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Immigration authorities sweep through Northern California, arresting 150

Oakland woman says landlord threatened to report her to ICE

Maria Estrada, 56, says she and her family were forced out of their Oakland apartment after her landlord threatened to call immigration agents.
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Maria Estrada, 56, says she and her family were forced out of their Oakland apartment after her landlord threatened to call immigration agents.

U.S. Customs and Immigration officials confirmed Tuesday evening they had arrested more than 150 undocumented immigrants in Northern California over the weekend, describing half of them as known criminals aided by sanctuary policies.

But immigration activists were quick to push back that many of those arrested in the sweep were law-abiding community members unfairly targeted by the federal agency.

"It's something frustrating to hear," said Edwin Valdez, a Sacramento immigrant activist who runs a hotline documenting ICE actions. "I am the guy that is receiving all of these calls. I had a mother of five on the line today and she was crying and really letting herself go about how the pickup of her husband is going to affect the family. ... To hear that ICE is giving this narrative that all of these people they picked up are evildoers, it's just really painful to hear. ... It's left me dumbfounded, speechless and ultimately just frustrated with everything that is going on."

In Sacramento, ICE said it had detained a Mexican national who had criminal convictions for domestic violence, possession of a firearm, burglary, battery on a police officer and other charges.

A second Sacramento arrest involved the detention of a Guatamalan citizen with a conviction for false imprisonment.

ICE said agents also detained a Stockton man from Mexico who had been convicted for lewd and lascivious acts with a child under 14 years old.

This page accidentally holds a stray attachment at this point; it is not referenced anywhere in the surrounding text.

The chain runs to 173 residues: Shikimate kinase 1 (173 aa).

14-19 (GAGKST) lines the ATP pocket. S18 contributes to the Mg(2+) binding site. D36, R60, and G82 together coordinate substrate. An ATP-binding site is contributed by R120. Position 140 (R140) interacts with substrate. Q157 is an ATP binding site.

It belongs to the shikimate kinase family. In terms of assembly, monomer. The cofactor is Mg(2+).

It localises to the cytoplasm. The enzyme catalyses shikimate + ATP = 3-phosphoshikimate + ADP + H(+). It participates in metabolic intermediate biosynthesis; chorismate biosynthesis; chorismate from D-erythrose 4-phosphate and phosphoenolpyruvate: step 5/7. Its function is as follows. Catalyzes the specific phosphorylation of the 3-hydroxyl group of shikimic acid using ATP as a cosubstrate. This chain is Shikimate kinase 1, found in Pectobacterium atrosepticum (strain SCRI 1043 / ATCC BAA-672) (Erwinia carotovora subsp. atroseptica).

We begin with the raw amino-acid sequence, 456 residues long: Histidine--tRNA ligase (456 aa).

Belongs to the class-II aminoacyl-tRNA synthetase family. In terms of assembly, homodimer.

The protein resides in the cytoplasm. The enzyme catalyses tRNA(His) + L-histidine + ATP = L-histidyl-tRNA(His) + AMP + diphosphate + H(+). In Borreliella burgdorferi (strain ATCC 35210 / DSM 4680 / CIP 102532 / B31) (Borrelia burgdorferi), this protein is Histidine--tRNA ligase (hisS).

Immigration officials did not identify those arrested, but Valdez and other activists said as of Tuesday night they had identified 10 arrests in Sacramento. Booking logs at the county jail show at least 12 people booked by ICE on Sunday in Sacramento County jail.

The ICE statement also called out sanctuary cities, including San Francisco and Oakland, as creating a danger for ICE enforcement agents and communities, and increasing "collateral arrests" of those not targeted by immigration officials.

"Sanctuary jurisdictions like San Francisco and Oakland shield dangerous criminal aliens from federal law enforcement at the expense of public safety," said ICE deputy director Thomas Homan in the statement.. "While the vast majority of cities in America do cooperate with ICE, others like San Francisco and Oakland force ICE to focus additional resources to conduct at-large arrests in the community, putting officers, the general public and aliens at greater risk."

Sacramento is also a sanctuary city that has set aside money to fund legal and outreach services for immigrants.

Sacramento Mayor Darrell Steinberg shot back at the idea of "collateral arrests" as an unavoidable outcome of sanctuary policies Tuesday night.

"It's another cruel attempt to intimidate and scare innocent Dreamers and hard working immigrants," he said. "It won't work. We will not cower; we will not shrink. We will will stand strong and proudly fight for our families and our kids. The only collateral impact will be the historic shame visited upon an administration that purposely stoked division and discord and made the lives of hard working immigrants much harder than they had to be."

Valdez encouraged those affected by ICE actions to know their legal rights.

"In the face of intimidation tactics used by ICE we make a call to community to respond with power, not panic," he said. "The conduct and manner of these operations once again provides clear evidence of the administrations use of enforcement to harm the mental well being of communities of color, our community members whom are are neighbors."

Sacramento Bee reporter Nashelly Chavez contributed to this report.

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